Let's dig in to the fresh offerings of the season!

Spring is Halibut Season

It is not uncommon for this flat fish to reach up to 400lbs, making it a popular game fish. Aside from it’s size; halibut tastes great and is rich in significant amounts of important nutrients including selenium, magnesium, phosphorus and potassium; the B vitamins B12, Niacin, and B6; and beneficial omega-3 essential fatty acids.

How to cook it...

Local Asparagus

In the spring we look forward to getting in some of the first varietites of local produce, like asparagus!

Choosing Asparagus:

Choose asparagus that have firm, crisp stalks with tight, fully closed budding tips. As asparagus ages, the petals on the tip will slowly open up, dry out, or fall off. Asparagus should appear moist, but not wet. Fresh cut and bright, not dry or woody.

Storing Asparagus:

Its best to eat asparagus in the same day of purchase, but if you do plan to store it for a day or two treat it like a bouquet of flowers. Trim the ends slightly and place in a glass of water standing upright. Loosely cover the tips with a plastic bag and place in the refrigerator.

Try these great asparagus side dish recipes...

Local Tulips and Daffodils

Nothing says spring like fresh cut tulips and daffodils! Stop by our floral department to bring some spring home.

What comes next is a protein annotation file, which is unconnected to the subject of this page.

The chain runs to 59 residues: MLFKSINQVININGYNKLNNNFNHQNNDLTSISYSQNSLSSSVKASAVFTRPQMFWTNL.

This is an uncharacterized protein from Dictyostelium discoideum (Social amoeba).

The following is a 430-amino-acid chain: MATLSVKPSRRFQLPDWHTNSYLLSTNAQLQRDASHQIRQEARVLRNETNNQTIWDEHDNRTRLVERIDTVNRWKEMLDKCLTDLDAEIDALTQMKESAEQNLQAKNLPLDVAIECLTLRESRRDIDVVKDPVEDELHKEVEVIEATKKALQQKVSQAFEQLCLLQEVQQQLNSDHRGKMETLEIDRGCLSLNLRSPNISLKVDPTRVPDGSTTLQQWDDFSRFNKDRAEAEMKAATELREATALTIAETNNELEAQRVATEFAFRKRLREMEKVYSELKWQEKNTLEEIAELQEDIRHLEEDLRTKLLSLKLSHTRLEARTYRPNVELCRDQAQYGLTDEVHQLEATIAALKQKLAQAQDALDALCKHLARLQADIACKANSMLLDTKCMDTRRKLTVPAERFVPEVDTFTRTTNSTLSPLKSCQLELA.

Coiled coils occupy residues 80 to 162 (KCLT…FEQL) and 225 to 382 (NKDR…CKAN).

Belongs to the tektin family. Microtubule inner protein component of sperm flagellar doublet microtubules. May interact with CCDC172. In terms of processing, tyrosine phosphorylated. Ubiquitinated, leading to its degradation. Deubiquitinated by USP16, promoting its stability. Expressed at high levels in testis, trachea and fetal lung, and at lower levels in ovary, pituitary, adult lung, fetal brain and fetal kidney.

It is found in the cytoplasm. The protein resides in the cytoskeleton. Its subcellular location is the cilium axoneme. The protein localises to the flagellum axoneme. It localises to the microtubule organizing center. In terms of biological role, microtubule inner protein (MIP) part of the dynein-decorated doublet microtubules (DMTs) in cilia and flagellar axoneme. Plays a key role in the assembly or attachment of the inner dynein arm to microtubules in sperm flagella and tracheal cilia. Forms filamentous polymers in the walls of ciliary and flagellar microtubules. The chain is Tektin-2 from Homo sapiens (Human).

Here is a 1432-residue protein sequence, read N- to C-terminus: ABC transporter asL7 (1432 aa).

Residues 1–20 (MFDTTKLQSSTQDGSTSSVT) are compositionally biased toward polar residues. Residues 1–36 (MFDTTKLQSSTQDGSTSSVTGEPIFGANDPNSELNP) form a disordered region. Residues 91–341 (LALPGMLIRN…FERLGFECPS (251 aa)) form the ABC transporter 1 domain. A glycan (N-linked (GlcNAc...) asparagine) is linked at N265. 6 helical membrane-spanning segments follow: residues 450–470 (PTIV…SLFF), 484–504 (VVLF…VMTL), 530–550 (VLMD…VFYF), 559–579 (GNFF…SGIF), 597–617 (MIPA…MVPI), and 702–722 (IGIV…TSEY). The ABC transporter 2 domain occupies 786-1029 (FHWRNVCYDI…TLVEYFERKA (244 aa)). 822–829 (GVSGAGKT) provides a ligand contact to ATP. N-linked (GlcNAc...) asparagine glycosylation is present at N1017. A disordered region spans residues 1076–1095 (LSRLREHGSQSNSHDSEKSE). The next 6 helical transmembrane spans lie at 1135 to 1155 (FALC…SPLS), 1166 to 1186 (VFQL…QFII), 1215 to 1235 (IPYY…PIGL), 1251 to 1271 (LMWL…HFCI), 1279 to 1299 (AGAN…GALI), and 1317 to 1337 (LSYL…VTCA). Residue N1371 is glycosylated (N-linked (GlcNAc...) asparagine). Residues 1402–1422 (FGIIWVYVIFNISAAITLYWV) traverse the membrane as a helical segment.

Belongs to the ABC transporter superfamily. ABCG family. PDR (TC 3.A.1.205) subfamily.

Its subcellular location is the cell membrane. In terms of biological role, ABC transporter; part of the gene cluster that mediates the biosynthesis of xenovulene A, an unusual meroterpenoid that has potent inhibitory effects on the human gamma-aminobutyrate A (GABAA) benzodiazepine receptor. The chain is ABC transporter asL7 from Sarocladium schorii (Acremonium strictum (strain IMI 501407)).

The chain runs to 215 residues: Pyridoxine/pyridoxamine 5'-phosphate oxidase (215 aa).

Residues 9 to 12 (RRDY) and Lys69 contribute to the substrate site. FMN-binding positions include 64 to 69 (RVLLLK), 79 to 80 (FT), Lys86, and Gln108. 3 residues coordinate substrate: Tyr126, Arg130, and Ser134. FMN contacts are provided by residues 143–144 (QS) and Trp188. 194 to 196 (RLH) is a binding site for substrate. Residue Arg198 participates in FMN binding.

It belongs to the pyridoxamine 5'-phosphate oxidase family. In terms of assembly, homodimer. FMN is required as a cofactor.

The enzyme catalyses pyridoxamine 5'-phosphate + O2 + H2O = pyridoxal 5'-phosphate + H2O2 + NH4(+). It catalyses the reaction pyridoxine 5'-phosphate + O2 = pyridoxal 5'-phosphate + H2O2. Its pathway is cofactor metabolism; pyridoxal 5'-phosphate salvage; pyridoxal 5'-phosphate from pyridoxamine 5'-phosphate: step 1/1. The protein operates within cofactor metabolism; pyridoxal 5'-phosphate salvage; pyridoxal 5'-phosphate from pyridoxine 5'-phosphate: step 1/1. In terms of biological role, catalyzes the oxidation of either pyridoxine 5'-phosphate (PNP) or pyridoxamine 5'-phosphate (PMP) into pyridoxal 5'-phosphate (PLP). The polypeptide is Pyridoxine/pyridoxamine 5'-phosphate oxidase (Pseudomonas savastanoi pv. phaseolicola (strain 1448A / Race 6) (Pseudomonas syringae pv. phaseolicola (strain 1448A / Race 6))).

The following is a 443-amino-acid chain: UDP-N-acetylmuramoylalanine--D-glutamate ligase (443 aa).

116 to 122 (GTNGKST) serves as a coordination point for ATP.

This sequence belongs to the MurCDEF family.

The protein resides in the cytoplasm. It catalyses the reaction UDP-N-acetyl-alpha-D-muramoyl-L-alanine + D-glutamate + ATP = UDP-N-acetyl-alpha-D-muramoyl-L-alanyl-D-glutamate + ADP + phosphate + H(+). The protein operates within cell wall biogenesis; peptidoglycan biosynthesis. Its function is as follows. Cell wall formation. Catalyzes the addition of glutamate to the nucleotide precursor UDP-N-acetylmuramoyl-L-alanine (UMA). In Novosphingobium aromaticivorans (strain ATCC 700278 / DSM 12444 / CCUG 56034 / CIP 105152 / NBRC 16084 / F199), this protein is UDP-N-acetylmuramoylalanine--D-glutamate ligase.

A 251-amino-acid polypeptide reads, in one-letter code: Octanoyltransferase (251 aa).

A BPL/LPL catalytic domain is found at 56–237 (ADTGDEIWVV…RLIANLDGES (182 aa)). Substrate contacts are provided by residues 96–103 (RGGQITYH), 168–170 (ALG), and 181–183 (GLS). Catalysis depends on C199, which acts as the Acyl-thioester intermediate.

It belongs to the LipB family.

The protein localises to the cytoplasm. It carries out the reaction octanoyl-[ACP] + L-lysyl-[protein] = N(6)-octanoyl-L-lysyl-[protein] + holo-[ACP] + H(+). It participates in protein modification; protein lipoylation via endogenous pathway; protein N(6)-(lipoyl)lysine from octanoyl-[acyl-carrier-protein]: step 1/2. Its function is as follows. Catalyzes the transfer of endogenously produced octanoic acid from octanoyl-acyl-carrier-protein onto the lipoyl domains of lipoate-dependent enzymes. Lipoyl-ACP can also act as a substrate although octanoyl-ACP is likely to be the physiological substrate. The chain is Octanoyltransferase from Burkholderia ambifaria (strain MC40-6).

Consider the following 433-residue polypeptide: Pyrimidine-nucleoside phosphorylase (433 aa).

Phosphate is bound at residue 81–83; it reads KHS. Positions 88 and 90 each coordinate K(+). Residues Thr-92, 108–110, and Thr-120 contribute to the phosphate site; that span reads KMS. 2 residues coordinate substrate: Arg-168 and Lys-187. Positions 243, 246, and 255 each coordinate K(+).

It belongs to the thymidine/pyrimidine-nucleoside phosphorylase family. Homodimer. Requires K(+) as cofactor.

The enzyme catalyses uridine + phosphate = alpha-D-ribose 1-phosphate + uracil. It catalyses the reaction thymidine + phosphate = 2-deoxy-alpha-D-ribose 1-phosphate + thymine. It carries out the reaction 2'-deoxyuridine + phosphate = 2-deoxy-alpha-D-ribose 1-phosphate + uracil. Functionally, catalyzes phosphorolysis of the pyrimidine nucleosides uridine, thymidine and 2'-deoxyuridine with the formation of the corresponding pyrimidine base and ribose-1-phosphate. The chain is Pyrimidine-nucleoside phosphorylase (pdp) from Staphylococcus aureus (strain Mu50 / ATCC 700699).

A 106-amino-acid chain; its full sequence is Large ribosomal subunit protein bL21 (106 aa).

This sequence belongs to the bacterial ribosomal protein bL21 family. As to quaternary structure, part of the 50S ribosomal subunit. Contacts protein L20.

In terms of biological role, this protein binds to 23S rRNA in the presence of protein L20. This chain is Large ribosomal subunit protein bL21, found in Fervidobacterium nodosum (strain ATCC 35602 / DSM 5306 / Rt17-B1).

Caring for cut tulips and daffodils:

1. For long-lasting tulips, buy ones very “tight” or unopened, with buds still green and just showing some color. Recut the stems when you first get them home. Lay the bouquet on its wrapping paper or newspaper, or over a sink, and cut the stems diagonally using a sharp knife or scissors, removing about one-half inch of stem.

2. Place stems in a clean vase filled with lukewarm water. Trim the stems every few day, tulip stems will continue to grow after being cut. Do not use cut flower food to cut tulips or daffodils. To encourage opening place a penny in the bottom of the vase.

Please note: do not mix cut daffodils and tulips (or any other flower) in the same vase, daffodils exude a sap that clogs the water uptake of other flowers

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